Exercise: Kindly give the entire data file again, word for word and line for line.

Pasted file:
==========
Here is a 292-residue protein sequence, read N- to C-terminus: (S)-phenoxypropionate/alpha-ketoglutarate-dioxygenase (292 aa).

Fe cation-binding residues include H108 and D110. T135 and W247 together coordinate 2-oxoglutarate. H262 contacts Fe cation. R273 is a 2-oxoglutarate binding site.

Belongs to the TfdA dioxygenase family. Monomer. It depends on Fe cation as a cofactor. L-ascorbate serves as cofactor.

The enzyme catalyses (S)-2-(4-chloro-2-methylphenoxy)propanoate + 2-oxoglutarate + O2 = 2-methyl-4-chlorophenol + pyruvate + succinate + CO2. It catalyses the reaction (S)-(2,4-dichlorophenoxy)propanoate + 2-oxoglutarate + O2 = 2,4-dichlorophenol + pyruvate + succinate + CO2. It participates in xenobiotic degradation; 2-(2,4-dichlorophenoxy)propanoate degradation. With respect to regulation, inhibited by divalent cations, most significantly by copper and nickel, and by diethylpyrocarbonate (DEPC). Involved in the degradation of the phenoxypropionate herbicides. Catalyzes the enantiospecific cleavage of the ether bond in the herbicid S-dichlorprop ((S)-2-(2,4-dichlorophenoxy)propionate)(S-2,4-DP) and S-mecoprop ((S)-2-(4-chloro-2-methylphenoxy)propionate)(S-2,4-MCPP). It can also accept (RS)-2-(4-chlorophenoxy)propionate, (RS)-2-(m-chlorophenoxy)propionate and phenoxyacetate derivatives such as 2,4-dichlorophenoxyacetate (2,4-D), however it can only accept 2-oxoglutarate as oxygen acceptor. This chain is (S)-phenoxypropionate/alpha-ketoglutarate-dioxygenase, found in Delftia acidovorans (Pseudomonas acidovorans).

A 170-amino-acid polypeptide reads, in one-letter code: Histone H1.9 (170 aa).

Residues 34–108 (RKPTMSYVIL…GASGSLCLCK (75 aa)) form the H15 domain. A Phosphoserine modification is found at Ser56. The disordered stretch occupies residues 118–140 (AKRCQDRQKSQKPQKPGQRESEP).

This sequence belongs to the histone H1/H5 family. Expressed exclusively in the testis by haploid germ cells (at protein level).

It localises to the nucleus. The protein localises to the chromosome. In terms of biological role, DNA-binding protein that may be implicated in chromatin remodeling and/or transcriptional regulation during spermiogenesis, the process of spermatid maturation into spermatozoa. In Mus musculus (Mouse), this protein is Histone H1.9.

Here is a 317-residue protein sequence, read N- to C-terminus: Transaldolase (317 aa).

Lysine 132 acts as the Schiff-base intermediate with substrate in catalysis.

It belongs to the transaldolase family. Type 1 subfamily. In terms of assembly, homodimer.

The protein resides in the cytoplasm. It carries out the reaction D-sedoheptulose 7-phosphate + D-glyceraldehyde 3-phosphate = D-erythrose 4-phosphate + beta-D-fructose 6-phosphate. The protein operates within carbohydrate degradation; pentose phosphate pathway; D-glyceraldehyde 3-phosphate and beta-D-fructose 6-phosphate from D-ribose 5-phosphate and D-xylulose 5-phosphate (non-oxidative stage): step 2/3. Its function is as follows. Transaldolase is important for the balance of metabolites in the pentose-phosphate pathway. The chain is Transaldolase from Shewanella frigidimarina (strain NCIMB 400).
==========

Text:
Here is a 292-residue protein sequence, read N- to C-terminus: (S)-phenoxypropionate/alpha-ketoglutarate-dioxygenase (292 aa).

Fe cation-binding residues include H108 and D110. T135 and W247 together coordinate 2-oxoglutarate. H262 contacts Fe cation. R273 is a 2-oxoglutarate binding site.

Belongs to the TfdA dioxygenase family. Monomer. It depends on Fe cation as a cofactor. L-ascorbate serves as cofactor.

The enzyme catalyses (S)-2-(4-chloro-2-methylphenoxy)propanoate + 2-oxoglutarate + O2 = 2-methyl-4-chlorophenol + pyruvate + succinate + CO2. It catalyses the reaction (S)-(2,4-dichlorophenoxy)propanoate + 2-oxoglutarate + O2 = 2,4-dichlorophenol + pyruvate + succinate + CO2. It participates in xenobiotic degradation; 2-(2,4-dichlorophenoxy)propanoate degradation. With respect to regulation, inhibited by divalent cations, most significantly by copper and nickel, and by diethylpyrocarbonate (DEPC). Involved in the degradation of the phenoxypropionate herbicides. Catalyzes the enantiospecific cleavage of the ether bond in the herbicid S-dichlorprop ((S)-2-(2,4-dichlorophenoxy)propionate)(S-2,4-DP) and S-mecoprop ((S)-2-(4-chloro-2-methylphenoxy)propionate)(S-2,4-MCPP). It can also accept (RS)-2-(4-chlorophenoxy)propionate, (RS)-2-(m-chlorophenoxy)propionate and phenoxyacetate derivatives such as 2,4-dichlorophenoxyacetate (2,4-D), however it can only accept 2-oxoglutarate as oxygen acceptor. This chain is (S)-phenoxypropionate/alpha-ketoglutarate-dioxygenase, found in Delftia acidovorans (Pseudomonas acidovorans).

A 170-amino-acid polypeptide reads, in one-letter code: Histone H1.9 (170 aa).

Residues 34–108 (RKPTMSYVIL…GASGSLCLCK (75 aa)) form the H15 domain. A Phosphoserine modification is found at Ser56. The disordered stretch occupies residues 118–140 (AKRCQDRQKSQKPQKPGQRESEP).

This sequence belongs to the histone H1/H5 family. Expressed exclusively in the testis by haploid germ cells (at protein level).

It localises to the nucleus. The protein localises to the chromosome. In terms of biological role, DNA-binding protein that may be implicated in chromatin remodeling and/or transcriptional regulation during spermiogenesis, the process of spermatid maturation into spermatozoa. In Mus musculus (Mouse), this protein is Histone H1.9.

Here is a 317-residue protein sequence, read N- to C-terminus: Transaldolase (317 aa).

Lysine 132 acts as the Schiff-base intermediate with substrate in catalysis.

It belongs to the transaldolase family. Type 1 subfamily. In terms of assembly, homodimer.

The protein resides in the cytoplasm. It carries out the reaction D-sedoheptulose 7-phosphate + D-glyceraldehyde 3-phosphate = D-erythrose 4-phosphate + beta-D-fructose 6-phosphate. The protein operates within carbohydrate degradation; pentose phosphate pathway; D-glyceraldehyde 3-phosphate and beta-D-fructose 6-phosphate from D-ribose 5-phosphate and D-xylulose 5-phosphate (non-oxidative stage): step 2/3. Its function is as follows. Transaldolase is important for the balance of metabolites in the pentose-phosphate pathway. The chain is Transaldolase from Shewanella frigidimarina (strain NCIMB 400).